I’ve over 20 years of non-monogamous history, interwoven with a few monogamous relationships that exploded in the worst ways possible. In that time, I’ve met thousands of monogamous couples, hundreds of non-monogamous couples; add both those groups together and I’ve only really seen a few dozen successful relationships.
This article focuses on some thoughts, theories and personal opinions on what seems to be the main solution for a successful “poly” (or better termed, non-monogamous) relationship. Since it is merely my own admittedly biased view on what constitutes a successful relationship, I’m going to not say that this is the answer, just one possible consideration.
Let’s first remove monogamous relationships out of the equation. Of the very few successful monogamous relationships I’ve seen as a third party external to the relationship, the notable ones come from three situations:
- Religion-based marriage, with both parties truly believing that they’re called into a monogamous marriage and actually live by their faith together as one,
- The so-called “soul mates” who have so much in common: a similar history, common desires and wants at the moment, and a future they both want and agree to focus on,
- Those who don’t have very strong needs or wants specifically, and are happy with a minimal yet sustainable relationship, i.e. they’re either too lazy or broke to spend their time (and possibly money) looking for something better, and they don’t care to change that.
Since none of those situations are ones I find myself in (my religious beliefs are too far from the mainstream to attract women, I don’t believe there is one true soul mate for everyone, and I am extremely driven to getting my complex and constantly changing needs met), monogamy seems like more of a settling than a choosing in my life.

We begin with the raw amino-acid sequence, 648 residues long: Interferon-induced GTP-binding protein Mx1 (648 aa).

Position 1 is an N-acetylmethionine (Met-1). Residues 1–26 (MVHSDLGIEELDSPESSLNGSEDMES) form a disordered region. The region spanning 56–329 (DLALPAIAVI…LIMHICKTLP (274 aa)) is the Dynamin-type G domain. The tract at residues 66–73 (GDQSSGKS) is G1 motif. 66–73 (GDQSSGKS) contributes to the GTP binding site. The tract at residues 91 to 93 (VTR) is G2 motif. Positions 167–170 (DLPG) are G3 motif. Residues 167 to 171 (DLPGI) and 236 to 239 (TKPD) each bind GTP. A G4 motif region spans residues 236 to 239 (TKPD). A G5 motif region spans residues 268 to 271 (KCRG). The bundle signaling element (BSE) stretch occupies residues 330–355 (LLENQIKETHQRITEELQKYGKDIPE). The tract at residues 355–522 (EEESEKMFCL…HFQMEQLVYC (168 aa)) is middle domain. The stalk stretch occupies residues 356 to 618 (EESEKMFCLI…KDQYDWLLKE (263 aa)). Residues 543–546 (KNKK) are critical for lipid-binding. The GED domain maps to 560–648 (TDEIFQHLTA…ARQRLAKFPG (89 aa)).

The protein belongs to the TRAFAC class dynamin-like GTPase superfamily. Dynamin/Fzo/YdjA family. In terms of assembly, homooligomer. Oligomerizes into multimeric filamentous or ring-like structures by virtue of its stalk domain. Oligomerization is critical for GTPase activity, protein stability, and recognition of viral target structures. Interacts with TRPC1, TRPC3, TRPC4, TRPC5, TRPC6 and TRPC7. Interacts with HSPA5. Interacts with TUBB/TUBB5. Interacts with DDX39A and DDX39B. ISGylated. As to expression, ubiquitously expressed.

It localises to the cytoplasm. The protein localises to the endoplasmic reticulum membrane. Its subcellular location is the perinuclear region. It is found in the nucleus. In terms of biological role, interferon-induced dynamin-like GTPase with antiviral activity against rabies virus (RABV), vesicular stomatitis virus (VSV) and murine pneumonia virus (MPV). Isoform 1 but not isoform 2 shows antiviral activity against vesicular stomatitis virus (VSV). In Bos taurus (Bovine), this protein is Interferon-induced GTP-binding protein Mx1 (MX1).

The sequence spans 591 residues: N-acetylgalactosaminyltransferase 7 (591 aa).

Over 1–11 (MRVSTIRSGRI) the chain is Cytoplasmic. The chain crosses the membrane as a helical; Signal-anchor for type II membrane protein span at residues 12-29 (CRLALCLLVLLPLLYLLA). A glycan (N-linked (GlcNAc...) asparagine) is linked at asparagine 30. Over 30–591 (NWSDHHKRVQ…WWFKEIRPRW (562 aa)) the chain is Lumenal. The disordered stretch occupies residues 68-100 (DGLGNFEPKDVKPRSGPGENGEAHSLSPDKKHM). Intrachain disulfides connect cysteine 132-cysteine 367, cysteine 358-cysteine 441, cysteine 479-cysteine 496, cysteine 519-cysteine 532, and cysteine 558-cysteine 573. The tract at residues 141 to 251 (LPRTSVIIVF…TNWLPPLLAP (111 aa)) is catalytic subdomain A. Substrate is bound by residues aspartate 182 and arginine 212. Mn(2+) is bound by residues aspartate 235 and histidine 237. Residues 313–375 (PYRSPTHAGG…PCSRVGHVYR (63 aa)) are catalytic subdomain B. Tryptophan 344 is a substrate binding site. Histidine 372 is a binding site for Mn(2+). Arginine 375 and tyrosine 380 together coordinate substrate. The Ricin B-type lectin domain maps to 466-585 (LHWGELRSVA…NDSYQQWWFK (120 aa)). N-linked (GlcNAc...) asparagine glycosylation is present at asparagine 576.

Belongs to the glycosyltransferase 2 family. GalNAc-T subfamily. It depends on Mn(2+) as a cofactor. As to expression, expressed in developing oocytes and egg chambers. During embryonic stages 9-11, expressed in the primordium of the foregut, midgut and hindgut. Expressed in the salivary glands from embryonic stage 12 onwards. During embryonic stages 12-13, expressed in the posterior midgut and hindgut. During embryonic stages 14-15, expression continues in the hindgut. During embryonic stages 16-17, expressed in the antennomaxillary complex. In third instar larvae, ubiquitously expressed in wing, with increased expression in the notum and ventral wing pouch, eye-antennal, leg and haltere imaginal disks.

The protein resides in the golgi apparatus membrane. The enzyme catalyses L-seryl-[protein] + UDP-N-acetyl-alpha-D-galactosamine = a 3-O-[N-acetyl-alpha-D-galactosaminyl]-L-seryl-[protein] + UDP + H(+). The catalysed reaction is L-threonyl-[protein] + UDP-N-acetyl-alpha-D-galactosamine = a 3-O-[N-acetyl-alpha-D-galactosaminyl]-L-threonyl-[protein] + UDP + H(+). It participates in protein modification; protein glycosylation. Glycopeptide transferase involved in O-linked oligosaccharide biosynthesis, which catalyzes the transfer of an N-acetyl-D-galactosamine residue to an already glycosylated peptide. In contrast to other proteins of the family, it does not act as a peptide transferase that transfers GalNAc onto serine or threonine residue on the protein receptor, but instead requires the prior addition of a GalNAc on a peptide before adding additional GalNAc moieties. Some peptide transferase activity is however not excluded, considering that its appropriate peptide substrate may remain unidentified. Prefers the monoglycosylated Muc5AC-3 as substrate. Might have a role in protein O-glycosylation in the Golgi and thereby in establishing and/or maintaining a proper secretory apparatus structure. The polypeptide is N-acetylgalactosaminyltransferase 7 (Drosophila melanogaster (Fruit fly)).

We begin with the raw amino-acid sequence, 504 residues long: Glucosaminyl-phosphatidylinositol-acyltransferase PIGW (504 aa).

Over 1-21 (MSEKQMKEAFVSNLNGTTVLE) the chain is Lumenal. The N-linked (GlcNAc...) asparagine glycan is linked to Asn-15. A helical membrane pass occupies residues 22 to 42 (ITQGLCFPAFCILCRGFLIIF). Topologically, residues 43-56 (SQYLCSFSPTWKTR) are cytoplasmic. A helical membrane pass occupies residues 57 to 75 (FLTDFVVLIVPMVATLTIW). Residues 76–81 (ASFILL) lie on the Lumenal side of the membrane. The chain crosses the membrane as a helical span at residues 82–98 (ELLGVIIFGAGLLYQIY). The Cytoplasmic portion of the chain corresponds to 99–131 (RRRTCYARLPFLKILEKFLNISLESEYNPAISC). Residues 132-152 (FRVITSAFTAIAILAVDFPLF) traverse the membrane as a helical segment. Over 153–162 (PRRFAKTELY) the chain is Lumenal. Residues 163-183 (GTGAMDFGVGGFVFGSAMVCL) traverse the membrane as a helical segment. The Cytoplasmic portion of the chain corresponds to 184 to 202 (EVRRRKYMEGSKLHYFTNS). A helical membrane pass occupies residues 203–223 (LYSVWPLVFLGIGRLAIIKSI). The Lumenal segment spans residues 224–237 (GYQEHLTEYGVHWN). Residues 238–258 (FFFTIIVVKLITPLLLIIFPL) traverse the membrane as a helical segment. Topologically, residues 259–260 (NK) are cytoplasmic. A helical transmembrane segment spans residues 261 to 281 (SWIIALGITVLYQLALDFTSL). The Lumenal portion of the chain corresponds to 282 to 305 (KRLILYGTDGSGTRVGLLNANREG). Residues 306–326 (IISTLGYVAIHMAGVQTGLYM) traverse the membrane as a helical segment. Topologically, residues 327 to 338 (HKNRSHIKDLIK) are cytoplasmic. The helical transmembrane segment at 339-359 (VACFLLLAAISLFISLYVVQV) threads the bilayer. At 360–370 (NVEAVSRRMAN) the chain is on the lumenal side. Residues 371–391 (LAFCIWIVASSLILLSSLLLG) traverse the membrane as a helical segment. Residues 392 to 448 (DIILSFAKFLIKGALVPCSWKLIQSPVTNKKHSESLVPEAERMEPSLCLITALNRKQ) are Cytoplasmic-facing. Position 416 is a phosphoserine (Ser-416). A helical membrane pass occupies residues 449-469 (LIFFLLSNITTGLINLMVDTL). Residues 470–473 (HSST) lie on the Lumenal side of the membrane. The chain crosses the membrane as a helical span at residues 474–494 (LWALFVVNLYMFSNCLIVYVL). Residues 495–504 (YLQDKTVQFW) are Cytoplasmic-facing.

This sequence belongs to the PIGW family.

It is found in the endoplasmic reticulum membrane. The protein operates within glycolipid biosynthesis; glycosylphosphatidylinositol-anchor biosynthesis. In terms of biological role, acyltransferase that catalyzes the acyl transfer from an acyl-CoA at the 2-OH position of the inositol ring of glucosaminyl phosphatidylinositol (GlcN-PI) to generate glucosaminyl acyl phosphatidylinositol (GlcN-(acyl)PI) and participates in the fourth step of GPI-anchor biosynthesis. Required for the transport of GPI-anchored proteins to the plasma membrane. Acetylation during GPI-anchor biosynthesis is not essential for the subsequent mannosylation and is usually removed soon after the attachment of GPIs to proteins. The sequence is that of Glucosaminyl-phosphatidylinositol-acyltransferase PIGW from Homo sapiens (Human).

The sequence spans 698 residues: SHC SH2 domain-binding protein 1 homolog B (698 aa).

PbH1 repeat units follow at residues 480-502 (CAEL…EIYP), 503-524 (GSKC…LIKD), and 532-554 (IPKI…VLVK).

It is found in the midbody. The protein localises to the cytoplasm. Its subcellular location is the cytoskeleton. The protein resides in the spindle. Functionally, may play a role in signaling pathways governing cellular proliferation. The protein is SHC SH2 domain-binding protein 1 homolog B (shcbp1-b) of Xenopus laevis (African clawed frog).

That leaves us with non-monogamy and all of its subdivisions: polyamory, polygamy, polygyny, slutdom, promiscuity, group marriage, etc. Based on my years of research, inquiry and direct experience in this ever-widening circle of love, lust and fulfillment, I have to break down my own relationship experience with my views of other non-monogamous relationships I’ve seen over the decades.
In my experience, the non-monogamy seeking individual typically falls into one or a few different camps:
- The sex addict (promiscuous)
- The impossible to fulfill individual (never happy)
- The trophy collector (not promiscuous, but loves new challenges)
- The can’t-be-tied-down individual (gets bored quickly)
- The too-busy-for-roots individual (travels often for work, has an impossible schedule to keep up, or just likes new environments)
- The attention whore (needs external validation)
I’m sure there are more categories here, and of course this is a massive generalization (as is the monogamous group list), but it also works for every single person and relationship I’ve looked into. I’d put myself into category #5, but I have some common traits with #4, mostly because I do get bored with many aspects of my life regularly, be it work, friends, food, or location.
Since I don’t see much success in non-monogamous groups 1, 2, 3 and 6, I will focus on the successes I have seen, and they’re always in group 5, and rarely in group 4. The most successful non-monogamous individuals I know all are people who love to love and be loved, but are also constant travelers, unwilling to root themselves to one home, one city, one business, one group of friends, and definitely one lover.